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# Microwave II Unit 4

## Surface geometries of microwave transistor

All microwave transistors are now planar in form and almost all are of the silicon n-p-n type. The geometry can be characterized as follows: (a) interdigitated, (b) overlay, (c) matrix (also called mesh or emitter grid) . The interdigitated type is for a small signal and power, but the overlay type and matrix type are for small power only.

## Surface geometries of microwave power transistor

(From H. Sobol and F. Sterzer )
Although there are many ways of fabricating a transistor, diffusion and ion ion-plantation are generally used.

## Differences between small signal & large signal

A small signal model takes a circuit and based on an operating point (bias) it linearises all the components. Nothing changes because the assumption is that the signal is so small that the operating point (gain, capacitance etc.) doesn't change. A large signal model, on the other hand, takes into account the fact that the large signal actually affects the operating point and takes into account that elements are non-linear and that circuits can be limited by power supply values. A small signal model ignores supply values.

large signal analysis is the analysis for dc analysis such current and voltage. this is essential to assure correct biasing. large signal for bjt : alpha , beta As for small signal analysis, it is ac analysis which required for us to know the frequency response of our circuit. small signal analysis for bjt: h parameters

## Bipolar Transistor Configurations

There are two types of bipolar transistors: p-n-p and n-p-n. A transistor can be connected as three different configurations:
common base (CB), common emitter (CE), common collector (CC),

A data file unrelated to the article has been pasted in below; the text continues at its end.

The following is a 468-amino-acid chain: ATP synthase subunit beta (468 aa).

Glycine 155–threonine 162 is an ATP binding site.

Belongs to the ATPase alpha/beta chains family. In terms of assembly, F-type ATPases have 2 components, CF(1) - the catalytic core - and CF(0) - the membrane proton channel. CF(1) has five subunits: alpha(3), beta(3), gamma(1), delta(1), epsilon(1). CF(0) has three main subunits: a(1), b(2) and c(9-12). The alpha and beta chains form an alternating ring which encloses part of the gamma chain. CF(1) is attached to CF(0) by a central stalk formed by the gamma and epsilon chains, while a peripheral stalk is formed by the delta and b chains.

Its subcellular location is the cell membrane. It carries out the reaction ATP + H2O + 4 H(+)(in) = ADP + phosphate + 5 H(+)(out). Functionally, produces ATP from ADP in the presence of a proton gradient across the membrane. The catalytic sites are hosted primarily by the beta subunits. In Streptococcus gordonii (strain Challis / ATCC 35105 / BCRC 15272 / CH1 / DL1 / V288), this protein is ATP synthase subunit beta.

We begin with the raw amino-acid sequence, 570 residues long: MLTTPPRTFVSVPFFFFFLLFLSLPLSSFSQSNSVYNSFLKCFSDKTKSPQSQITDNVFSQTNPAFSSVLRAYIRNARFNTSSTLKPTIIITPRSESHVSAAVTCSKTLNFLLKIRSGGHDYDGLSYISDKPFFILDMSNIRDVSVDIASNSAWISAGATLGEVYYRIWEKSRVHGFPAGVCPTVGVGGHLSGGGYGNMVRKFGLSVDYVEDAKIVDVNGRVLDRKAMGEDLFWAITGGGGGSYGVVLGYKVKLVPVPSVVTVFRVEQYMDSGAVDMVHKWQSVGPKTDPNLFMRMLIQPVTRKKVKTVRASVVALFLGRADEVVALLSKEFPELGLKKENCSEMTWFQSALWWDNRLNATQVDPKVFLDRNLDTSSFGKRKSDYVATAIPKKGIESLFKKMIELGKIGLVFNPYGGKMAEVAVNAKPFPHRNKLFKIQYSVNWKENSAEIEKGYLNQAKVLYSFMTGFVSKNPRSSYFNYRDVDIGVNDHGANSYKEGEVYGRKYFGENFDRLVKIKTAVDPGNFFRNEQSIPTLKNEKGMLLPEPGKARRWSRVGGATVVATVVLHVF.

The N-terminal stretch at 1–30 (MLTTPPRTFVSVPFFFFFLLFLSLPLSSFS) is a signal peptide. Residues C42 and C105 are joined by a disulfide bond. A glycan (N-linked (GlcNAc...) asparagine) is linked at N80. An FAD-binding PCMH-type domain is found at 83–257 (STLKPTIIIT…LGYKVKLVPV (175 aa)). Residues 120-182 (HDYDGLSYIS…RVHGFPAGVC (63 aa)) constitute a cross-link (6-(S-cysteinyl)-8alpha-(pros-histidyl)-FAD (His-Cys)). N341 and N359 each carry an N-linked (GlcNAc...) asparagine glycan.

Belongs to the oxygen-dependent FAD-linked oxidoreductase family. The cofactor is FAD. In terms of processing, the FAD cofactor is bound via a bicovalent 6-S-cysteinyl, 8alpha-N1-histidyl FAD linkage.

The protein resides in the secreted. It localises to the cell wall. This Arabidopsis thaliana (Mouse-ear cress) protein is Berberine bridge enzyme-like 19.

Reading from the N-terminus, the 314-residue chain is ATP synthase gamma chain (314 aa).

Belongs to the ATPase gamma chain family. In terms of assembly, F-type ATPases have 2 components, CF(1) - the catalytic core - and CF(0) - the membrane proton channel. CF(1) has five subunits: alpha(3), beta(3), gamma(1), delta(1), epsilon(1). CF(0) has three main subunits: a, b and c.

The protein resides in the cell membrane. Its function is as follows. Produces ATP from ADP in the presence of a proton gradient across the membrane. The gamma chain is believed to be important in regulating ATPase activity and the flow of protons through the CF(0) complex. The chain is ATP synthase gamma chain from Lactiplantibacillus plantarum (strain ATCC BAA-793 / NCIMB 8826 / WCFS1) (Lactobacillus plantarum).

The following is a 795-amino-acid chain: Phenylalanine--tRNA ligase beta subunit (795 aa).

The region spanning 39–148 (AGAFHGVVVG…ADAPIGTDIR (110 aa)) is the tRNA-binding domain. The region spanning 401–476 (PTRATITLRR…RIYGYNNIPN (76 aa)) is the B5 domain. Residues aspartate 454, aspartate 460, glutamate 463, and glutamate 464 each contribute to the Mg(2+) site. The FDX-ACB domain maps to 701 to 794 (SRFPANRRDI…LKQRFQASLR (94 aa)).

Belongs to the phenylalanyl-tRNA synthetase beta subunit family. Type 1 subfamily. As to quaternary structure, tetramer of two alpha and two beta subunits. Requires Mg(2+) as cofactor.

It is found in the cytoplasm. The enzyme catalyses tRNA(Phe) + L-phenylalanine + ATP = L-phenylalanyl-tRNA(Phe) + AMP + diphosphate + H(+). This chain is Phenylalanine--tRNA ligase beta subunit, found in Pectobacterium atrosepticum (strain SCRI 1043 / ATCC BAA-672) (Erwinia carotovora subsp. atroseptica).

## depending on the polarities of the bias voltages connected to its terminals.

Principles of Operation
Modes of operation A bipolar transistor can operate in four different modes depending on the voltage polarities across the two junctions normal (active) mode, saturation mode, cutoff mode, inverse (or inverted) mode

Normal Mode: If the emitter junction of an n-p-n transistor is forward-biased and the collector is reverse-biased, the transistor is operated in the normal mode. Saturation Mode: When both transistor junctions are forward-biased, the transistor is in its saturation mode with very low resistance, and acts like a short circuit.

Cutoff Mode: If both transistor junctions are reverse-biased the transistor is operated in its cutoff mode. As the current is cut off, the transistor acts like an open circuit. Both the cutoff and saturation modes of a transistor are used as switching devices for the OFF and ON states.

Inverse Mode: When the emitter is reversebiased and the collector is forward-biased, the transistor is operated in the inverse (or inverted) mode.

## Current-Voltage (I-V) characteristics

Power-Frequency Limitations
The question then arises as to Whether microwave power transistors have any limitations on their frequency and output power? The answer is Yes 1) the limiting velocity of carriers in semiconductors. 2) the maximum fields attainable in semiconductors without the onset of avalanche multiplication.

Limitations
These basic ideas were later developed and discussed in detail by Johnson . First equation: Voltage-Frequency Limitation Second equ. : Current-Frequency Limitation Third equation: Power-Frequency Limitation Fourth equation: Power Gain-Frequency Limitation

Voltage-Frequency Limitation

Current-Frequency Limitation

Power-Frequency Limitation